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How I Write

  • April 11, 2014

Star In My Notebook

I have already written quotes about why I write, what inspires me to write as well as suggestions and prompts, and I have even given advice to aspiring writers everywhere.  This is how I write.

When I started taking my writing seriously, as a possible career path, the year was 1998 and I was a high school senior.  I have always had an obsession with efficiency, that is, in simple terms, obtaining the desired result or effect with the least possible use of resources, time, or effort.  Ironically, while I make every effort possible to make things in my life as efficient as possible, as it relates to my writing, I use perhaps the most inefficient and most antiquated means possible; a Moleskine notebook and a pen with blue ink.  The lack of efficiency in paper based writing results in quality writing.

As writers, we must find the writing method that works the best for ourselves, even if said method or methods seem lost in antiquity or inefficiency.  The true mark of a good writer is someone who not only knows what words to write, but most importantly, why those words need to be written and collectively, what the meaning is behind those books filled with written pages.

A disturbing trend I have noticed in modern times is writers taking a simple premise, and filling the pages with unnecessary fluff and nonsensical points with arbitrary and unnecessary attention to insignificant details.  This is a common practice that is often taught by professors to undergraduate college students whom are assigned writing papers with minimum word counts.  I refer to this practice of watering-down writing pieces as souping.

Souping is the archaic practice of adding insignificant and or pathetically useless words and sentences to ones writing whose sole purpose is increasing its length.  A lot of writers do this; resist the urge and or belief that in order for a writing piece to be interesting, intellectually stimulating, or impressive that it must be lengthy.

Aside I recently had a strange dream about my father.  After his passing in 2013, I have had recurring dreams where he tries to tell me things that he planned on telling me, “one day”, but didn’t get the chance to.  In my dream, my father tried to show me old computer files filled with writing, and other important files which he thought might be an interesting addition to my blog.  Since then I have been searching through hundreds of computer disks trying to recover anything, but as of yet, I haven’t found anything at all.  It seems data saved on computer disks prior to the 1990’s rarely survives long-term.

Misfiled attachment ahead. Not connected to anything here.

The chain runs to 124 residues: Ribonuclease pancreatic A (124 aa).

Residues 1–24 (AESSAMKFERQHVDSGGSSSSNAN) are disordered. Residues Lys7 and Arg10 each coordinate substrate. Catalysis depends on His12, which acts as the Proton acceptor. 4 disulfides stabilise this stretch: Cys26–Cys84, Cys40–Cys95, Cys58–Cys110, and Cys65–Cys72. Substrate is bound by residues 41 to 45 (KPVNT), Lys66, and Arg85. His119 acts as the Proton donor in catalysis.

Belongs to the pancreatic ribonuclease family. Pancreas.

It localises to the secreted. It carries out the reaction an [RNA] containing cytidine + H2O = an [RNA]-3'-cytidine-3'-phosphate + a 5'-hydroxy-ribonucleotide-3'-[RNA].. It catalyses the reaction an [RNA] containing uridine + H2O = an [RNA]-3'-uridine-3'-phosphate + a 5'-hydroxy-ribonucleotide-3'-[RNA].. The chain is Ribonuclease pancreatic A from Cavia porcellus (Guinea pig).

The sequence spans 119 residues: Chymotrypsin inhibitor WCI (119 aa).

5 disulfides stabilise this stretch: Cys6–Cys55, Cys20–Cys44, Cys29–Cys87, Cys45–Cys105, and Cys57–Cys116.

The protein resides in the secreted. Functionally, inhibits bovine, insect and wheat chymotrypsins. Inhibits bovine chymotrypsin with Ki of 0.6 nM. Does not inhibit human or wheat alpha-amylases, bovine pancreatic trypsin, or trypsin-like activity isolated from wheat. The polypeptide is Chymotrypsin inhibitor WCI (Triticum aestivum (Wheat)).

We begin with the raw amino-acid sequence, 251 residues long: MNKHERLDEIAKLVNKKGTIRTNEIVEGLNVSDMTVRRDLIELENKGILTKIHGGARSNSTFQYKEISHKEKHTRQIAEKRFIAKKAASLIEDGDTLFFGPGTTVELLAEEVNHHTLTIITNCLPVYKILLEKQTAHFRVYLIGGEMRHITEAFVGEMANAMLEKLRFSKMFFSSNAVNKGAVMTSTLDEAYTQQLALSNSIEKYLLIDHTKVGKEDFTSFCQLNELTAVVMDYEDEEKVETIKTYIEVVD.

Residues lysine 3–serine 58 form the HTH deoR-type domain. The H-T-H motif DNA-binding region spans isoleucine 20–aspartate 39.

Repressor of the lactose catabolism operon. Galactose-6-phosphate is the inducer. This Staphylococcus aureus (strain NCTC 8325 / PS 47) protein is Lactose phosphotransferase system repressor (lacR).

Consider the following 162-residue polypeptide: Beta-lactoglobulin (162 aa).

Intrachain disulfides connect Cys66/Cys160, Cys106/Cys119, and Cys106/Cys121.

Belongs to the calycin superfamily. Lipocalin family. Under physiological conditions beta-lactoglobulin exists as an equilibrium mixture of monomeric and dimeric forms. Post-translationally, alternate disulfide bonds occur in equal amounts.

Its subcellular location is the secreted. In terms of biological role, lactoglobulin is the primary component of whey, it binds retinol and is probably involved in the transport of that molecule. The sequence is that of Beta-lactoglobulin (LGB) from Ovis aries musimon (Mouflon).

Colophon  This post was originally inspired, if not based upon this blog post and my pretentious comment.  The header image originally appeared here, A Few Of My Favorite Photos.  As for writing asides, read this one, it is brilliant.

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4 Comments on How I Write

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  • Tracey Tobin says:
    April 13, 2014 at 8:24 AM

    There are lots of fancy toys and software out there these days, but I definitely agree that each individual writer should find the method (new-age or old-school) that works the best for them. Personally I love writing in lined notebooks…it just feels right somehow…but I also write very slowly by hand and would never get anything accomplished if that was the only way I wrote, so I try to save that for when I don’t have access to a computer.

    As for your dreams, I have to say that that would be driving me insane. Good luck on your search, and let us know if you find anything. 🙂

    Reply

    • Thomas says:
      April 13, 2014 at 11:22 AM

      The dreams ARE driving me crazy. I wish I knew what my father wanted to tell me, and I will never understand why he waited so long just to tell me. Perhaps I may never know.

      Reply

      • Tracey Tobin says:
        April 13, 2014 at 8:23 PM

        Okay, see, no, because then it’ll drive ME crazy too! lol

        Aren’t dreams just a huge pain sometimes? I often think that my brain is trying to tell me things, but I’m just not equipped to figure out WHAT. >.<

        Reply

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